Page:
Richard: Yes, it is, Vanessa, and with subcontractors, I think a couple of… You know, there are so many different insurance companies. Some are excellent, some are, you know, not that…you know, are maybe more average. But it depends on the guidelines and on the procedures and the appetite guides that those carriers have and how they handle, for example, subcontractors. Some insurance companies don’t wanna have more than, let’s say 25% of your workforce be independent contractors. They want really mostly employees. Of course, employees are the safest entity for an insurance carrier, because obviously, you know, they are employees, they fall more under the guidelines of the employer. They’re gonna follow certain… They have to be at work at a certain time, etc. Independent contractors pretty much, you know, come and go as they please. So insurance carriers…everything insurance is actuary risk, you know, and so they see those as more of a higher risk, because they’re not really reporting to you, they’re not W-2 employees, etc. 

But in the case that an insurance carrier doesn’t wanna cover or doesn’t want workers’ compensation for a specific policy, for example, to cover a certain number of contractors, as the owner and all the people that are listening that are business owners, they themselves should ask the contractor to provide insurance. The subcontractor themselves should have their own insurance and provide it to the owner of the business that is hiring those subcontractors to make sure that any claim doesn’t follow the owner because that’s what always happens with lawsuits.

You know, insurance carriers are gonna go follow and lawyers are gonna go follow where the money is. They’re gonna follow this person’s insurance carrier. If that person…if that doesn’t exist, then they’re gonna go to your insurance carrier and so on and so forth. And, of course, in the end, insurance companies themselves, you know, negotiate with each other and subrogate, you know, whoever’s responsible for what. Those are the intricacies of that stuff. But with subcontractors, you have to make sure, and we deal with subs all the time in terms of our customer. A lot of our customers have a lot of subcontractors.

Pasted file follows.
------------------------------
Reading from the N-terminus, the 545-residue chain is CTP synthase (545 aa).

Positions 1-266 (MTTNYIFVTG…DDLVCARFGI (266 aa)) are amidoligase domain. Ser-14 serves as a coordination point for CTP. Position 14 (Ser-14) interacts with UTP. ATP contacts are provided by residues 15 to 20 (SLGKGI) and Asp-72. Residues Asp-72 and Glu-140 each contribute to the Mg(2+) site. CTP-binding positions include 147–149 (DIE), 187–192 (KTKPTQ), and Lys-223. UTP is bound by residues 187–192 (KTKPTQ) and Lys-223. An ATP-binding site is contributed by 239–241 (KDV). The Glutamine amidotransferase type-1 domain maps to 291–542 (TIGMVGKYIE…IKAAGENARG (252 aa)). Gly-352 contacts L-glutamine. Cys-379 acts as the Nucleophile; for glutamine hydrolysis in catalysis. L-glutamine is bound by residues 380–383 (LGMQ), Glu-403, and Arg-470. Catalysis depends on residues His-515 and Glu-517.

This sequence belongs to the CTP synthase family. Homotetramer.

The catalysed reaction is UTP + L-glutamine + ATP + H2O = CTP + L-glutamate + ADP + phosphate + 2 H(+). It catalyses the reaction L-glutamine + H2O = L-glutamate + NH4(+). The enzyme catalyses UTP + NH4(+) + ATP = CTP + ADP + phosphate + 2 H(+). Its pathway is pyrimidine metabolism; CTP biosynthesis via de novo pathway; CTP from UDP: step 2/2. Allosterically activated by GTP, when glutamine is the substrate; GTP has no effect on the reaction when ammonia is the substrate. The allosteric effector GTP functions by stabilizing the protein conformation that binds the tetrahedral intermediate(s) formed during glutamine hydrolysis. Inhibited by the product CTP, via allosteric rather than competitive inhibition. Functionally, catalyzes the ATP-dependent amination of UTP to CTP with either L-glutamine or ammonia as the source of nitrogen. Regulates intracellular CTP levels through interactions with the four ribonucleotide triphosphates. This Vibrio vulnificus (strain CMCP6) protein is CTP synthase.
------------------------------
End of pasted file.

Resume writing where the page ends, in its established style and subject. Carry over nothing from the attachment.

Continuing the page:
They have to make sure that those subcontractors are insured and they have their own policies and that those policies are enforced. And if they get canceled, then they should be notified that those policies have been canceled, because they can’t be working on a specific job without coverage because of all the liability that is there. So that’s how that works with subcontractors, Vanessa.

Vanessa: Absolutely. So in an area that is heavily populated with different audiences, Hispanic communities being one of those, can you talk about your expertise in the Hispanic insurance market? 

Richard: Well, we have customers from the entire region, you know, White, Black, Hispanic, Asian, Russian, you know, Brazilians, all kinds of customers. In terms of your question, the Hispanic market, we’re very strong in that market, because how I initially started and because of my background. And as we have worked to really… And we became very strong in construction insurance and restaurant insurance where there are a lot of Hispanics that work in those fields and business owners that are doing a great job. And so we became very heavily involved, for example, with organizations such as the HBA, the Home Builders Association. I helped to start and develop the Hispanic Contractors Association of the Carolinas. That is a trade organization that really, it does a great job.

And so because of that, in the context there and the fact that I then began to hire a staff that is also bilingual and can speak English and Spanish, or Portuguese in some cases, we began to develop really, some deep roots into that market. And so the more people that we serviced in that demographic, you know, the more that came in terms of referrals and so on and so forth. Of course, we have to pride ourselves and try to do the best job that we can in terms of service. I think that led to referrals, and we began to grow in that area.

But, obviously, by being involved, and by giving back to the community, and by servicing the client properly, you know, we began to develop a following. But it doesn’t stop there. We have all kinds of different customers. Every customer, we treat the same. It has to be with great dedication and great service. You know, we’re a diverse operation where we have all kinds of customers, both in personal lines insurance, meaning auto, home, boat, and stuff like that, and commercial lines and all kinds of different customers. Like I said, not just Hispanics, but certainly, we’re very strong in that market. 

Vanessa: So from workers’ compensation to contractors insurance, Latorre has offered and continues to provide a wealth of commercial insurance options. I’m also thinking about errors and omissions, cybersecurity, professional liability. What is the easiest way for a business owner to identify what type of insurance they need?